She said: “On the Tuesday night, July 5, 2016, I had some really horrible pains, so I rang the hospital.

“The midwife told me it sounded like the start of labour and to take a warm bath, take it easy and let it progress until my contractions got stronger. I took the advice and went to bed. In the morning, July 6, 2016, I didn’t wake up until 10am and that was so unusual because Maisie used to wake me up kicking about 8am every morning, but on this morning she hadn’t.

“I went downstairs and had breakfast, and still nothing. I rang the hospital and told them I hadn’t felt her move and I still had pains. The midwife told me that I needed to have a bath and give it two hours and see then. I ran the bath and broke down because I just knew something wasn’t right. I rang back and told them I wanted to be seen. I knew something was wrong. I rang Jake and he left work and off we went to the hospital.”

Lauren said: “The pain was so intense. The midwife took me straight through to room 15 and put me on the bed.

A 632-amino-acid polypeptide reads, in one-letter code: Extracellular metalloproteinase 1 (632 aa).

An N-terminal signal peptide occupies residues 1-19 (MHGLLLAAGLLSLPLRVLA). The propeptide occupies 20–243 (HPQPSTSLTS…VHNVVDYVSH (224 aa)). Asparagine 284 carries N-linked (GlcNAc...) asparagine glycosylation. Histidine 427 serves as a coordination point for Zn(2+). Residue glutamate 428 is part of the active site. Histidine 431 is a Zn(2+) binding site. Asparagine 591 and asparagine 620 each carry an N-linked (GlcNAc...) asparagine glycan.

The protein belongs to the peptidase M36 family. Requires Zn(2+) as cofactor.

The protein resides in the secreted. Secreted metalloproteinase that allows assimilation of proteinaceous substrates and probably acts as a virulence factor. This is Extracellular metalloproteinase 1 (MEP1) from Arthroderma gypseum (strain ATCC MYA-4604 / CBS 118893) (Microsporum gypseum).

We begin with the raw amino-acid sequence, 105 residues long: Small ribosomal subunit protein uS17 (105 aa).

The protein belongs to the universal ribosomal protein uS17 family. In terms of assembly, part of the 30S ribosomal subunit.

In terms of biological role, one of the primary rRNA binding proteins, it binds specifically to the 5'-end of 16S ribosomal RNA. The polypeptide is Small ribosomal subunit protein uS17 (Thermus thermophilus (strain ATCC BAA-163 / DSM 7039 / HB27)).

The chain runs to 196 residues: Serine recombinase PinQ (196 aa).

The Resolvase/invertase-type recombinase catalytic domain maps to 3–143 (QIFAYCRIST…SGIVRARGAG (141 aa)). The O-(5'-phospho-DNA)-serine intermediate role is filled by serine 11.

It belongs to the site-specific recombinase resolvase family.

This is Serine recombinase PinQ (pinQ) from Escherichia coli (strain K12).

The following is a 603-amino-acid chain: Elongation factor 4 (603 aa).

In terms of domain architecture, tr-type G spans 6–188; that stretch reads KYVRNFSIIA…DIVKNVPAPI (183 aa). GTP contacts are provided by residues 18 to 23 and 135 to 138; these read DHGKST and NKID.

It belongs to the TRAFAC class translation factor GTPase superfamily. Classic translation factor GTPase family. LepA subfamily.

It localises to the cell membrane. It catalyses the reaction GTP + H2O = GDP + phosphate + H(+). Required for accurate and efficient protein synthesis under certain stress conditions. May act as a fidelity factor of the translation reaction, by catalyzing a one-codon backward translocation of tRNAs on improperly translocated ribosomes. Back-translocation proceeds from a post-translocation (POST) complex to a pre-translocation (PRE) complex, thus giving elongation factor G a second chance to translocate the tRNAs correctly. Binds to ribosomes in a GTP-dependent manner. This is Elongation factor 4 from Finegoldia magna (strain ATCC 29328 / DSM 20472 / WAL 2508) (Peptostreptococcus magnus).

“ I remember her getting the little plastic blue tube type-thing they use to find the heartbeat. She searched for about 10 minutes and that’s when Jake and I both looked at each other a knew this wasn’t OK. Maisie was never difficult to find, it usually took my midwife no more than 30 seconds to find her.

“Then the midwife went to get the Sonicaid monitor to see if she could track her down with that, and again, after 10 minutes of searching there was still nothing. That’s when we knew for sure she’d gone but we still held out hope that this was wrong and the doctor would be able to find her.